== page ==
RAMPF – Groundbreaking Upcycling Approach for the Manufacture of Customized Polymer Aerogels
The RAMPF Group has developed a pioneering upcycling approach for the manufacture of customized polymer aerogels. In contrast to conventional methods that involve costly sorting processes, RAMPF’s new technology enables the processing of mixed polyurethane-based production scraps into eco-friendly and ultralight materials for use in thermal insulation, lightweight fillers, rheology additives, and oil binding agents, amongst others.
The chemical recycling of plastics is increasingly becoming the focus of attention for its role in reducing the dependence on fossil fuels and mitigating the global plastic pollution crisis. It essentially involves breaking down plastic waste into its chemical components so that it can be reused as feedstock to manufacture new products instead of being landfilled or exploited in incineration plants.
Whilst conventional chemical recycling methods usually involve costly sorting and separating processes for different plastics into single-origin material flows or demand a high energy input, RAMPF has developed a groundbreaking chemical solution for the direct upcycling of unsorted polyurethane scraps into customized polymer aerogels.
This comprises the
- 1. Glycolysis of mixed polyurethane scraps to obtain a recycled polyol.
- 2. Synthesis of a polyurethane-based gel.
- 3. Supercritical drying of the wet gel to obtain an aerogel.
Dr. Gerd-Sebastian Beyerlein, Director of New Business Development at RAMPF and Technology Lead:
During the course of this development, we found that the technical properties of the aerogels are highly dependent on their physical microstructure, while the purity of the feedstock plays a less significant role. The aerogels we synthesized from different batches of mixed production scraps possess a well-defined and adjustable mesoporous microstructure as well as very low thermal conductivity in the range of comparable high-performance insulation materials. This demonstrates the robustness of this novel upcycling approach, which was developed completely in-house with regard to the materials used.
For the development of a first proof of concept, mixed polyurethane production scraps from RAMPF Tooling Solutions RAKU® Tool modelling boards were used. However, preliminary tests indicate that the valorization approach is not limited to a certain type of polymer. This could open a path of cutting-edge research that will propose solutions for the treatment of complex plastic waste.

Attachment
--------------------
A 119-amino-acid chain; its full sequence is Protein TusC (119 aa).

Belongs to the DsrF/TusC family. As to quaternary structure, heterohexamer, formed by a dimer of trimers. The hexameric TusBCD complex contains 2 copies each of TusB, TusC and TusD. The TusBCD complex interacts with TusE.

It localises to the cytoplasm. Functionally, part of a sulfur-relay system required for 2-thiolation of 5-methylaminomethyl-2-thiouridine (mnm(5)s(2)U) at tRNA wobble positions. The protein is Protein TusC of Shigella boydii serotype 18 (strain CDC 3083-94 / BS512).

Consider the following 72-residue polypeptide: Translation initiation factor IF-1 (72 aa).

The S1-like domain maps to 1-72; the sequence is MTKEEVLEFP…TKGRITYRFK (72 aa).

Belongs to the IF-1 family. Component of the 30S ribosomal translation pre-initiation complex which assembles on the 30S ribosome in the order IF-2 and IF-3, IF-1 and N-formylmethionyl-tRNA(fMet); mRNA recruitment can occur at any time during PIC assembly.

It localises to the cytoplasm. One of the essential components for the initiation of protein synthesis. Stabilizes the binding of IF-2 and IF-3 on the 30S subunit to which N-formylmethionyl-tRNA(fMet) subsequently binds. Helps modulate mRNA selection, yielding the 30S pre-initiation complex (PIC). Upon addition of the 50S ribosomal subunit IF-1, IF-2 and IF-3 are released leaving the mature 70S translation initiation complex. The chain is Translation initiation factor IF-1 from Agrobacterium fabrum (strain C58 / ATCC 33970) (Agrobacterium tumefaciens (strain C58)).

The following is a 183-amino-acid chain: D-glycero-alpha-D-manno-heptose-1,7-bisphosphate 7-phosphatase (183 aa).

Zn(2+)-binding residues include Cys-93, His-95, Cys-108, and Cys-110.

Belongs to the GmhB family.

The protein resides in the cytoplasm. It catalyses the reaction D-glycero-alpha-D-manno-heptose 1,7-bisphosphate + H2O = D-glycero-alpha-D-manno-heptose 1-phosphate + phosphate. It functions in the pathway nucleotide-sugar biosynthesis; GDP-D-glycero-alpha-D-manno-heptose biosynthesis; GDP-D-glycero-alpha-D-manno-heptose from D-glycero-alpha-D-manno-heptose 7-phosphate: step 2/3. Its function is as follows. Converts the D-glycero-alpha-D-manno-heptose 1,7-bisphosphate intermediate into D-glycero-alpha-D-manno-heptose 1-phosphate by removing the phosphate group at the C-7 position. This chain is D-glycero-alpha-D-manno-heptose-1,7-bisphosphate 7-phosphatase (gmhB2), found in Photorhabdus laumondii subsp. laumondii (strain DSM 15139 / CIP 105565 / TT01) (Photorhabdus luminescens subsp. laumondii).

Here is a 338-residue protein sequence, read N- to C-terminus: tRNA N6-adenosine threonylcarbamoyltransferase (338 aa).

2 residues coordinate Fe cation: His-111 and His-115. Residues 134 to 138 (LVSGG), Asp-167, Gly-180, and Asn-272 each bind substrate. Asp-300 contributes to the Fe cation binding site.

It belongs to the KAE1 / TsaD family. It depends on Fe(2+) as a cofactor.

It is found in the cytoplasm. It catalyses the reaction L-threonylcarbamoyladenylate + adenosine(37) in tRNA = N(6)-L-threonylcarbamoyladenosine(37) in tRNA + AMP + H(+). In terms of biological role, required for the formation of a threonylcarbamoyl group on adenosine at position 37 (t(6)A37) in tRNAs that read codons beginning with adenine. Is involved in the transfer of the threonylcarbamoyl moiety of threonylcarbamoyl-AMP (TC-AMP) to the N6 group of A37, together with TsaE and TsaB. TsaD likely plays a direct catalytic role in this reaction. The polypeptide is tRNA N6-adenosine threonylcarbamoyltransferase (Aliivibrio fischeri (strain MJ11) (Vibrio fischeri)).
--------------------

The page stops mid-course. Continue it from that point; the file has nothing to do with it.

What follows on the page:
Dr. Beyerlein, who has been involved in the development of aerogel technology for over a decade, explains – “The transfer of this newly developed approach to other polymers as well as bio-based precursors could significantly accelerate the development of holistic circular economies. We are convinced that it has the potential to pave the way for a new generation of sustainable value-added polymers and can effectively contribute to the reduction of plastics waste in our ecosystem.”
The project has received funding from the German Federal Ministry for Economic Affairs and Climate Action and is part of the German cluster “Aerogels for Energy Efficiency” led by Prof. Dr.-Ing. Irina Smirnova, Head of the Institute of Thermal Separation Processes and Vice President Research of the Hamburg University of Technology:
This unique combination of aerogel and recycling technology is a very promising candidate for the industrialization of aerogels. Furthermore, the work being done by RAMPF demonstrates that implementing robust circular economy value chains can sometimes demand out-of-the-box thinking.
Michael Rampf, CEO of the RAMPF Group:
With this new approach we have again demonstrated that we are a true chemical recycling pioneer. Whilst our company RAMPF Eco Solutions has been developing and optimizing the processing of sorted production scraps for more than two decades, we have now found a revolutionary solution that could signal the end of unsorted residues being incinerated or thrown in landfills.
Detailed information on this technological development can be found in the recently published open-access manuscript “Novel robust upcycling approach for the manufacture of value-added polymers based on mixed (poly)urethane scraps”